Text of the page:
1) What Ann did make? or "What did Ann make?" or "What Ann made?"

2) "When was it raining?" or "When it was raining?"

3) "Whose dog did Ann approach?" or "Whose dog Ann approached?"

What is the right way to ask these questions?

  • 3
    Max, this is too many questions at once. We're here to help you understand concepts, not necessarily to answer every single example question you can come up with. - So, think about the underlying concept that you're not understanding and ask a question about that. Even as is, without knowing what you want to say in each situation, we can't always answer. Sometimes, both sentences are possible but they mean different things... and neither of the options in the fifth example make sense.
    – Catija
    Commented Apr 25, 2017 at 19:05
  • 1
    @CatijaI haven't known that I could use either option. I want to know about the usage of each option (if both of them are possible). Would you please describe these cases. The main point of the question is to become aware when and how to use auxiliary verbs
    – Max
    Commented Apr 25, 2017 at 19:34
  • @CatijaI I've just divided this question into two separated questions.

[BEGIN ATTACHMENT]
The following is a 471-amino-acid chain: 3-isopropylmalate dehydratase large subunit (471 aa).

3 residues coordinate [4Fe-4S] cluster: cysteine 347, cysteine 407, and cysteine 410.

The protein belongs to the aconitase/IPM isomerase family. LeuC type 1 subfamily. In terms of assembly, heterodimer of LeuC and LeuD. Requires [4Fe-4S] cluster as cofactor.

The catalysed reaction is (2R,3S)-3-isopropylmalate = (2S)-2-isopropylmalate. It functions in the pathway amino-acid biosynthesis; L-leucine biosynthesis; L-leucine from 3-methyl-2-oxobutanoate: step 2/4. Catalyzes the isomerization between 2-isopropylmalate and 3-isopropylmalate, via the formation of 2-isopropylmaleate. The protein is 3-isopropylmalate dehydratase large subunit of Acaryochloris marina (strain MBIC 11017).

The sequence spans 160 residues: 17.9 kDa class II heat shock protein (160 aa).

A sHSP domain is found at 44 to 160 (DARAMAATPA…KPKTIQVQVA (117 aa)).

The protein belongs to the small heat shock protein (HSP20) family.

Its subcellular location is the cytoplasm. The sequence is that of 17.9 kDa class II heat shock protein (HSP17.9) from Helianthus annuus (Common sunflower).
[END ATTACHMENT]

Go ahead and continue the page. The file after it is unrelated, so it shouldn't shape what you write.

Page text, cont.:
– Max
    Commented Apr 25, 2017 at 19:50
  • Possible duplicate of In what way should I ask the question in terms of word order?
    – user3395
    Commented Apr 25, 2017 at 19:58

2 Answers 2


What did Ann make?


When was it raining?


Whose dog did Ann approach?

Generally, in these situations the (intransitive) verb comes before the subject of the sentence.


In a question, the first auxiliary verb normally precedes its subject. If it doesn't have one, you need to use a form of DO (usually called a do-suppport).

So the correct versions are:

  1. What did Ann make?
  2. When was it raining?
  3. Whose dog did Ann approach?

The other versions are only used if the questions are subordinate (embedded)—when they are indirectly stated in another sentence.

I don't know what Ann made.

It's also possible to use DO, but it's rather emphatic.

I don't know what Ann did make.(Note that the DO follows the subject).

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